Let’s take a trip around the blogosphere:
Baseball Prospectus: “Maybe Joe Girardi does overmanage. Maybe Alex Rodriguez really is a
choker Centaur. Maybe the new Stadium doesn’t have ghosts. What they all have now is a new championship banner and a set of rings on the way. Whether this was for George (as Selig said) or for their fans, #27 was memorable.”
IIATMS: “My oldest son was born Opening Day of 2000 and my little one was born in the Spring of 2003. They’re at the prime age to remember this title and this team. Guys like Jeter and Mo and Teix and CC will be like my Reggie and Gator and Goose and Thurman and like my Dad’s Mickey and Whitey and Hank and Billy. It’s a generational thing.”
Fack Youk: “I’m not a superstitious man, but I do believe that sometimes life taps you on the shoulder as it tries to get your attention . . . the same optimism I’ve felt the past two days knowing my favorite and most-trusted starting pitcher from my years as a fan was taking the mound tonight, turned to a cool confidence. Stupid, I know. The very idea of which is something I’ll surely scoff at in the years to come. But at that moment, short of the Almighty Himself offering me a glimpse to the future, I don’t think there’s anything that could have assured me of the future more than that.”
River Avenue Blues: “My father said many times that A-Rod would never win a title with the Yankees. At 4:11 EST on the morning of the Yankees’ 27th championship, I’d like to rub it in.”
The 700 Level: “The Phillies lost the World Series and it completely and totally sucks. Perhaps the only thing you can really hold against this team — a team that has taken us on such a magical run over the past two years — is the way they went out tonight.”
Crashburn Alley: “The Phillies have no reason to hang their heads, as they put together the most impressive two-year run in the franchise’s long history, and they are still primed for another run next year.”
Sliding Into Home: “First off, to all you Yankee haters out there, if the title of this post [“Back Where We Belong”] bothers you, check out this quote from The Captain: ‘It’s good to be back, this is right where it belongs.'”
Alcides Escobar finished with a .292 OBP this year. He came in at .246 in 117 at-bats in August and .257 in 109 at-bats between September and October, so he wasn’t exactly flying high entering the postseason. Still, that didn’t stop Ned Yost from putting him into the leadoff spot for Thursday’s Game 1 against the Astros.
Yost finally did reconsider hitting Escobar first in September. It took Alex Gordon‘s return to health, plus the previous addition of Ben Zobrist to the lineup, in order to make that happen. However, it didn’t stick. Escobar hit ninth in each of his starts from Sept. 7-26, batting .236 with a .276 OBP during that span. With five games left to go, he was suddenly returned to the leadoff spot. The Royals went on to win all five games. Yost saw it as a sign, even though Escobar went 5-for-22 with no walks in those games.
Escobar went 0-for-4 in Thursday’s loss to the Astros. He did not swing at the first pitch of the game, which probably explains the defeat.
It’s been difficult to argue with Yost since last year’s World Series run and this year’s incredible run out of the game. The blind spot with Escobar, though, gets rather infuriating. One can defend hitting him leadoff against the Astros’ lefties. His career OBP against southpaws is .319 (.316 this year). Against righties, he’s the most obvious No. 9 hitter alive, with a career .258/.290/.342 line (.252/.284/.314 this year). He’s not a pace-setter. He’s not a spark plug. He’s a liability.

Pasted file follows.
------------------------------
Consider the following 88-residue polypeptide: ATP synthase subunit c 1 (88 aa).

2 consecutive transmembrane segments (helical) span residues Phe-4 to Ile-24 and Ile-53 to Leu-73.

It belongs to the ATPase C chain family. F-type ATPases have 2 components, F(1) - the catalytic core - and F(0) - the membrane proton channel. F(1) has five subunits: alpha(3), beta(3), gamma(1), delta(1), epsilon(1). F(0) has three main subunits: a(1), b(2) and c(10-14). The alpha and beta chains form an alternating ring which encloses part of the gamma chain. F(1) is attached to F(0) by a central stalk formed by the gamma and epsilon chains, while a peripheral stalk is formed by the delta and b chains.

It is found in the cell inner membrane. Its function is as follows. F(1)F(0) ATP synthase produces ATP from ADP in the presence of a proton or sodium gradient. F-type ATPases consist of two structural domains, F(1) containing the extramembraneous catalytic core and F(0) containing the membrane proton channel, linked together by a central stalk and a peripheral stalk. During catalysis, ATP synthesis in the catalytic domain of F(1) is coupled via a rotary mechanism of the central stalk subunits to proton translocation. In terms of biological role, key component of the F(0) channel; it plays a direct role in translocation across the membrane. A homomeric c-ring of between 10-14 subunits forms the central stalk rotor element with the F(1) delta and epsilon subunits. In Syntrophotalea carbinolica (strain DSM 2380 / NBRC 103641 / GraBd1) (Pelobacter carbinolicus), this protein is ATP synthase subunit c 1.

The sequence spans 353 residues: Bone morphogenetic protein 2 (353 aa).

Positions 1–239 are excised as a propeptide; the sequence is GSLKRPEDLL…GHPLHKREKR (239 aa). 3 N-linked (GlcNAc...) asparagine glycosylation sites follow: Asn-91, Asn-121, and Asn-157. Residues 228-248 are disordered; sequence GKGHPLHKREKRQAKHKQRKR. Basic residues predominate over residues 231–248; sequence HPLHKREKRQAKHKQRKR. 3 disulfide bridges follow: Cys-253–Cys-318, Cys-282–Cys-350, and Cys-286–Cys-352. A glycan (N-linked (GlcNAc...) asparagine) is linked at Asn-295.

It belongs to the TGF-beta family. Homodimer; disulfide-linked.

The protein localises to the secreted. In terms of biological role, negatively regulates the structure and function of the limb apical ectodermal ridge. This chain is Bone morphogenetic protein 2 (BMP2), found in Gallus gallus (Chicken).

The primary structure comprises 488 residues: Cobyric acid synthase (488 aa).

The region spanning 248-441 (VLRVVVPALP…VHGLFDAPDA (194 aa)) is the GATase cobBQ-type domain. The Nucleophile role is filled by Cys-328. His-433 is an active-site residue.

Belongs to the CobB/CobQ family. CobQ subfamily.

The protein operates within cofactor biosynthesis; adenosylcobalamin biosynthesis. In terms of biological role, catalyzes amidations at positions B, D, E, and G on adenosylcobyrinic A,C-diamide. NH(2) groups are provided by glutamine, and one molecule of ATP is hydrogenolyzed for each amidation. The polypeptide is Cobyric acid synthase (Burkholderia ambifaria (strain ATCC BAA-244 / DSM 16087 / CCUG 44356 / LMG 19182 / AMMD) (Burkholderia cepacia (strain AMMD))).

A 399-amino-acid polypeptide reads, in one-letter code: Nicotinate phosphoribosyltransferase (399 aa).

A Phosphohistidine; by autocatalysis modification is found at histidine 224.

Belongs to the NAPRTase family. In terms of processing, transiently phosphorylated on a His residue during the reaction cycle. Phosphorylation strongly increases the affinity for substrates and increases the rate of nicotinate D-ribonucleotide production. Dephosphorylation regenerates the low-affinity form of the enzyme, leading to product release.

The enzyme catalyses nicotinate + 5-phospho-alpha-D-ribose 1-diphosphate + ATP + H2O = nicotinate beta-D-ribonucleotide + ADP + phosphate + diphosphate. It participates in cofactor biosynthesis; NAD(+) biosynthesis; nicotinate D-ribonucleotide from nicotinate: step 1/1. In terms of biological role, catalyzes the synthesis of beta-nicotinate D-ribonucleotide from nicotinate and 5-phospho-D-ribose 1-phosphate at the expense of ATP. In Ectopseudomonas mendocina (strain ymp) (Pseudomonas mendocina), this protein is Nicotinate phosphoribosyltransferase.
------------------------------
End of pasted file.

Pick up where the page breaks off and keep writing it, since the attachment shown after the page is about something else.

After shutting out the Yankees in the AL Wild Card game on Tuesday, the Astros beat the Royals 5-2 in Game 1 of the ALDS on Thursday at Kauffman Stadium. Road teams are now 4-0 to begin the 2015 postseason.
The Astros grabbed an early 3-0 lead against Yordano Ventura through two innings. Chris Young took over for the Royals after a 47-minute rain delay and was very effective for the most part, allowing just a solo homer to George Springer over four innings while striking out seven batters. Colby Rasmus, who homered in the Wild Card game, took Ryan Madson deep in the eighth inning to give the Astros’ bullpen some extra breathing room.
Collin McHugh stayed in after the rain delay and ended up tossing six innings while allowing just four hits and one walk. Kendrys Morales did all the damage against him with a pair of solo homers. He’s the first Royals player to hit two home runs in a postseason game since George Brett in the 1985 ALCS.
The Royals’ offense showed some signs of life in the bottom of the eighth inning with back-to-back two-out hits against Will Harris, but Oliver Perez got Eric Hosmer to foul out to end the threat. Luke Gregerson tossed a scoreless ninth inning to finish off the victory.
Consistent with their identity during the regular season, the Astros won despite striking out 14 times. The same goes for the Royals, as they struck out just four times. Despite putting the ball into play more often, the Kansas City lineup wasn’t able to muster anything aside from the home runs by Morales.
Game 2 of the ALDS will begin Friday at 3:45 p.m. ET. Scott Kazmir will pitch for the Astros and Johnny Cueto will get the ball for the Royals.
After Kendrys Morales brought the Royals within one run in the bottom of the fourth inning with his second solo home run of the game, George Springer took Chris Young deep in the top of the fifth to extend the Astros’ lead to 4-2 in Game 1 of the ALDS.
According to Statcast, the ball traveled an estimated 422 feet and left Springer’s bat at 109 mph. Royals fans are happy it was just a solo home run. It could have been worse, as Jose Altuve singled to lead off the fifth inning before being thrown out trying to steal second base during Springer’s at-bat.
The Royals will try to answer as we move to the bottom of the fifth inning at Kauffman Stadium.